I am sure you can picture in your head the last time a loved one ended their life on a respirator, or a feeding tube, or tubes coming out their bodies, being kept alive artificially even though our body has already called it quits. It is like death by a thousand cuts, while you are placed under sedation while your body has already given up.
Does some of this herculean methods work in people who have already outlived their useful lives? Some are revived and then are living an existence that is horrible, being unable to function in a way they feel is meaningful, requiring numerous doctor visits to eek out a couple of horrible years.
Sometimes people have a disease process that is not going away and they are basically done. Why is it so difficult or in most states illegal to end it all.
There is also the cost of doing this, which will clean out family savings, while you suffer.
While Oregon has laws allowing euthanasia, many states do not (although some are entertaining the idea) and many terminally ill people are forced to stay alive unnaturally without a focus on the quality of life.
Assisted suicide has been going on for years, with morphine drips that are turned up silently, to other methods or sometimes, they opt for a hopeless procedure that has them die on the table.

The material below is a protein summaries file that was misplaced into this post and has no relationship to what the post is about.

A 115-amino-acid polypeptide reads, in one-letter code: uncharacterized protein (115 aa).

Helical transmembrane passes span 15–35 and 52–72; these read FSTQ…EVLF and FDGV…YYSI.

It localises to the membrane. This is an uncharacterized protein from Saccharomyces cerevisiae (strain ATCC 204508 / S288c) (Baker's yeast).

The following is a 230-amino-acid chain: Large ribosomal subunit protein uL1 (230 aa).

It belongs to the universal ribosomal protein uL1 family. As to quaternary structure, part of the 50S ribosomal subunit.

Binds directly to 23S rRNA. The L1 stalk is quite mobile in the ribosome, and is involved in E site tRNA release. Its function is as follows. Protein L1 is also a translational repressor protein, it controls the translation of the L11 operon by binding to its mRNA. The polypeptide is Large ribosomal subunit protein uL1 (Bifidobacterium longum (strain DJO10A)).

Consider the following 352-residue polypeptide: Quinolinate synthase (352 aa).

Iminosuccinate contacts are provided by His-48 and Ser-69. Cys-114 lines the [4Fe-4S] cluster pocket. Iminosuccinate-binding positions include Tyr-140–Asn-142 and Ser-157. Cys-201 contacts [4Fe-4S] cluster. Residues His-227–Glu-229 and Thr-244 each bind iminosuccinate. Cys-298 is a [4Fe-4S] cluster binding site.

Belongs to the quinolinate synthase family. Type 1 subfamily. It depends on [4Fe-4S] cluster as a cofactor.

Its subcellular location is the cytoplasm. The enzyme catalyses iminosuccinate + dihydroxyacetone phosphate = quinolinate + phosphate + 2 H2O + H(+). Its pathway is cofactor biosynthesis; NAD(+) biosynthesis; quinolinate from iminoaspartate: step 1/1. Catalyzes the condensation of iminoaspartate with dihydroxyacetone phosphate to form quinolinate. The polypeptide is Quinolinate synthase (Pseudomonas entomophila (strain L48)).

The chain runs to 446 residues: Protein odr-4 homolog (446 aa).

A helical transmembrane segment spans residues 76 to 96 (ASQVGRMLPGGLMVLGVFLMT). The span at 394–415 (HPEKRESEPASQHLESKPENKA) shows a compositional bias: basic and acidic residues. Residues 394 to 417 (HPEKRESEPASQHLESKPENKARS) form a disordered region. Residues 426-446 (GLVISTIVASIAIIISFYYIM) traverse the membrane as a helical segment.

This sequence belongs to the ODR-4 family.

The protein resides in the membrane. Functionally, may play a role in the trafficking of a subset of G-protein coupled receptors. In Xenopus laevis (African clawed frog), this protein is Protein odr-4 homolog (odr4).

Is there a better way, and why are doctors so opposed to us having the right to call it quits when we had enough? Where did the culture of keep them alive at all costs come from and who benefits; the hospice, the home, the hospital, the doctor, but how does all of this benefit the most important person, the patient.
Often failed attempts to resuscitate lead to unnecessary suffering, when better approaches such as palliative management are less expensive, better overall for the patient and discussion most doctors should be having with their older patients. While a living will is important, do most chronically ill patients really have the capacity to make these decisions intelligently, rather than emotionally and do they fully understand the risks and the ramifications as we approach 90 and beyond, ages where any medical procedure can do more harm than good. If Medicare did not pay for some of this, would doctors still opt to be as heroic?
Check out this NY Times article; very thought provoking.
On Assisted Suicide, Going Beyond “Do No Harm”™
By HAIDER JAVED WARRAICHNOV. 4, 2016
DURHAM, N.C. “” Out of nowhere, a patient I recently met in my clinic told me, “œIf my heart stops, doctor, just let me go.”
“œWhy?” I asked him.
Without hesitating, he replied, “œBecause there are worse states than death.”
Advances in medical therapies, in addition to their immense benefits, have changed death to dying “” from an instantaneous event to a long, drawn-out process. Death is preceded by years of disability, countless procedures and powerful medications. Only one in five patients is able to die at home. These days many patients fear what it takes to live more than death itself.
That may explain why this year, behind the noise of the presidential campaign, the right-to-die movement has made several big legislative advances. In June, California became the fifth and largest state to put an assisted suicide law into effect; this week the District of Columbia Council passed a similar law. And on Tuesday voters in Colorado will decide whether to allow physician-assisted suicide in their state as well.